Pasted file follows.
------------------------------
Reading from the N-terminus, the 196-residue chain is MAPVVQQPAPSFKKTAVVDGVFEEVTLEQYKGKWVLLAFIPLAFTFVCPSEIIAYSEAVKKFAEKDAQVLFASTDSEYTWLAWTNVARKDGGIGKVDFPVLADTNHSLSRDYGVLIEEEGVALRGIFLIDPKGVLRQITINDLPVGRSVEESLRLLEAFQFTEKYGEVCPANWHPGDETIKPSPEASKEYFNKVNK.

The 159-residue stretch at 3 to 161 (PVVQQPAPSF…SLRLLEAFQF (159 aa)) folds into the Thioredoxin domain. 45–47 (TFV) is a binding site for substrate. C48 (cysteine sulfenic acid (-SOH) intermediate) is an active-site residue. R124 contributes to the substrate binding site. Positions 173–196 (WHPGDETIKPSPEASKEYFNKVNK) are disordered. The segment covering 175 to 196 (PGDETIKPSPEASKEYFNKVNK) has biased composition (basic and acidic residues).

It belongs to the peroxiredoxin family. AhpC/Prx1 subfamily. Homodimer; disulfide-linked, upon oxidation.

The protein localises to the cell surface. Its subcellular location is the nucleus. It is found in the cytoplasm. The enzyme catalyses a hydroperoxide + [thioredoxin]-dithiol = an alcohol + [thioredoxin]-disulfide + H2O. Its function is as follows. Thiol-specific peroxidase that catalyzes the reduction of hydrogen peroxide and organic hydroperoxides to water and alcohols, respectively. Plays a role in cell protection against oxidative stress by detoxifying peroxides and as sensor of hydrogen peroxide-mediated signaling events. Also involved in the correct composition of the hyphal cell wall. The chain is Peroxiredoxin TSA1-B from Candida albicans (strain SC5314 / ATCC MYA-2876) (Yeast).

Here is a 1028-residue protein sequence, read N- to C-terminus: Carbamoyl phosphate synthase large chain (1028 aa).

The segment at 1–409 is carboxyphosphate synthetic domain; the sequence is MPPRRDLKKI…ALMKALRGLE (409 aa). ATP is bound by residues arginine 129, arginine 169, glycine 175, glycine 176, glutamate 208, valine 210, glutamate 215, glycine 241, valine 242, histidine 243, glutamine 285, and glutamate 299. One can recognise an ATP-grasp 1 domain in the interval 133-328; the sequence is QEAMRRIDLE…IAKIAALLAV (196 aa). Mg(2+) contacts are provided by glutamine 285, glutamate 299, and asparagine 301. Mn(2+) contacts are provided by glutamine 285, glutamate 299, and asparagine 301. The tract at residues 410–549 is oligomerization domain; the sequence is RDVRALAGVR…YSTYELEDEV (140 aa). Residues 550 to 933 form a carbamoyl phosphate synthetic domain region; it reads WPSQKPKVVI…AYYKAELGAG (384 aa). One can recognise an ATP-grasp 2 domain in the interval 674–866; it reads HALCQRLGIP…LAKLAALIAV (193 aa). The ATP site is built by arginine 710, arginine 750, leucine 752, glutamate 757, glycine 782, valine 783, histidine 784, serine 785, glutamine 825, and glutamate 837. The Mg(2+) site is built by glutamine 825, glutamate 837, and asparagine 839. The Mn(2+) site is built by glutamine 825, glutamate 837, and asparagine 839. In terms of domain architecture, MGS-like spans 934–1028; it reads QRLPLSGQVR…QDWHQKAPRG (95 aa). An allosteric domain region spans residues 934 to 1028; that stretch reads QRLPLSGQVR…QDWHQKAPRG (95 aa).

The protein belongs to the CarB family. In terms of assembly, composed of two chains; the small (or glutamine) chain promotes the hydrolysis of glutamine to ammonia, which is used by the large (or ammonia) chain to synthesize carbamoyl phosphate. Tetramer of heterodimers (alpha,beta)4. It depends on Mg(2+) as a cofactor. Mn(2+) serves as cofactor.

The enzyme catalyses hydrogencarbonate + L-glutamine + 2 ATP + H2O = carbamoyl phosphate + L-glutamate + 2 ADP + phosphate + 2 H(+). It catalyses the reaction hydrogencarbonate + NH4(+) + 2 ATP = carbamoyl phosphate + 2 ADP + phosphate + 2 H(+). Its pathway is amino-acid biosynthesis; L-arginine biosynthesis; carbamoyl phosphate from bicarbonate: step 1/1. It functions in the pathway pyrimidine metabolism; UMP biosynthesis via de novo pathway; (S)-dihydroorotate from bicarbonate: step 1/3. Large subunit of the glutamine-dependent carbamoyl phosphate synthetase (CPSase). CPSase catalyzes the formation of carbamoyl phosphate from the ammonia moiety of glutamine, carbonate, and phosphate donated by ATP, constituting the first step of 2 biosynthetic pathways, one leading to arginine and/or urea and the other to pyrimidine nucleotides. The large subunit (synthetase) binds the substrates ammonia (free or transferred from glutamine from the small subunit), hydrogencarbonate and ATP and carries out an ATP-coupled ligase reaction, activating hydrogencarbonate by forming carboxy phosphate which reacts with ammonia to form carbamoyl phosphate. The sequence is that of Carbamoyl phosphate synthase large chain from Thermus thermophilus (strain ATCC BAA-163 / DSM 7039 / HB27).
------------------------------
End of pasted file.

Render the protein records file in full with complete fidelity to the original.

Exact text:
Reading from the N-terminus, the 196-residue chain is MAPVVQQPAPSFKKTAVVDGVFEEVTLEQYKGKWVLLAFIPLAFTFVCPSEIIAYSEAVKKFAEKDAQVLFASTDSEYTWLAWTNVARKDGGIGKVDFPVLADTNHSLSRDYGVLIEEEGVALRGIFLIDPKGVLRQITINDLPVGRSVEESLRLLEAFQFTEKYGEVCPANWHPGDETIKPSPEASKEYFNKVNK.

The 159-residue stretch at 3 to 161 (PVVQQPAPSF…SLRLLEAFQF (159 aa)) folds into the Thioredoxin domain. 45–47 (TFV) is a binding site for substrate. C48 (cysteine sulfenic acid (-SOH) intermediate) is an active-site residue. R124 contributes to the substrate binding site. Positions 173–196 (WHPGDETIKPSPEASKEYFNKVNK) are disordered. The segment covering 175 to 196 (PGDETIKPSPEASKEYFNKVNK) has biased composition (basic and acidic residues).

It belongs to the peroxiredoxin family. AhpC/Prx1 subfamily. Homodimer; disulfide-linked, upon oxidation.

The protein localises to the cell surface. Its subcellular location is the nucleus. It is found in the cytoplasm. The enzyme catalyses a hydroperoxide + [thioredoxin]-dithiol = an alcohol + [thioredoxin]-disulfide + H2O. Its function is as follows. Thiol-specific peroxidase that catalyzes the reduction of hydrogen peroxide and organic hydroperoxides to water and alcohols, respectively. Plays a role in cell protection against oxidative stress by detoxifying peroxides and as sensor of hydrogen peroxide-mediated signaling events. Also involved in the correct composition of the hyphal cell wall. The chain is Peroxiredoxin TSA1-B from Candida albicans (strain SC5314 / ATCC MYA-2876) (Yeast).

Here is a 1028-residue protein sequence, read N- to C-terminus: Carbamoyl phosphate synthase large chain (1028 aa).

The segment at 1–409 is carboxyphosphate synthetic domain; the sequence is MPPRRDLKKI…ALMKALRGLE (409 aa). ATP is bound by residues arginine 129, arginine 169, glycine 175, glycine 176, glutamate 208, valine 210, glutamate 215, glycine 241, valine 242, histidine 243, glutamine 285, and glutamate 299. One can recognise an ATP-grasp 1 domain in the interval 133-328; the sequence is QEAMRRIDLE…IAKIAALLAV (196 aa). Mg(2+) contacts are provided by glutamine 285, glutamate 299, and asparagine 301. Mn(2+) contacts are provided by glutamine 285, glutamate 299, and asparagine 301. The tract at residues 410–549 is oligomerization domain; the sequence is RDVRALAGVR…YSTYELEDEV (140 aa). Residues 550 to 933 form a carbamoyl phosphate synthetic domain region; it reads WPSQKPKVVI…AYYKAELGAG (384 aa). One can recognise an ATP-grasp 2 domain in the interval 674–866; it reads HALCQRLGIP…LAKLAALIAV (193 aa). The ATP site is built by arginine 710, arginine 750, leucine 752, glutamate 757, glycine 782, valine 783, histidine 784, serine 785, glutamine 825, and glutamate 837. The Mg(2+) site is built by glutamine 825, glutamate 837, and asparagine 839. The Mn(2+) site is built by glutamine 825, glutamate 837, and asparagine 839. In terms of domain architecture, MGS-like spans 934–1028; it reads QRLPLSGQVR…QDWHQKAPRG (95 aa). An allosteric domain region spans residues 934 to 1028; that stretch reads QRLPLSGQVR…QDWHQKAPRG (95 aa).

The protein belongs to the CarB family. In terms of assembly, composed of two chains; the small (or glutamine) chain promotes the hydrolysis of glutamine to ammonia, which is used by the large (or ammonia) chain to synthesize carbamoyl phosphate. Tetramer of heterodimers (alpha,beta)4. It depends on Mg(2+) as a cofactor. Mn(2+) serves as cofactor.

The enzyme catalyses hydrogencarbonate + L-glutamine + 2 ATP + H2O = carbamoyl phosphate + L-glutamate + 2 ADP + phosphate + 2 H(+). It catalyses the reaction hydrogencarbonate + NH4(+) + 2 ATP = carbamoyl phosphate + 2 ADP + phosphate + 2 H(+). Its pathway is amino-acid biosynthesis; L-arginine biosynthesis; carbamoyl phosphate from bicarbonate: step 1/1. It functions in the pathway pyrimidine metabolism; UMP biosynthesis via de novo pathway; (S)-dihydroorotate from bicarbonate: step 1/3. Large subunit of the glutamine-dependent carbamoyl phosphate synthetase (CPSase). CPSase catalyzes the formation of carbamoyl phosphate from the ammonia moiety of glutamine, carbonate, and phosphate donated by ATP, constituting the first step of 2 biosynthetic pathways, one leading to arginine and/or urea and the other to pyrimidine nucleotides. The large subunit (synthetase) binds the substrates ammonia (free or transferred from glutamine from the small subunit), hydrogencarbonate and ATP and carries out an ATP-coupled ligase reaction, activating hydrogencarbonate by forming carboxy phosphate which reacts with ammonia to form carbamoyl phosphate. The sequence is that of Carbamoyl phosphate synthase large chain from Thermus thermophilus (strain ATCC BAA-163 / DSM 7039 / HB27).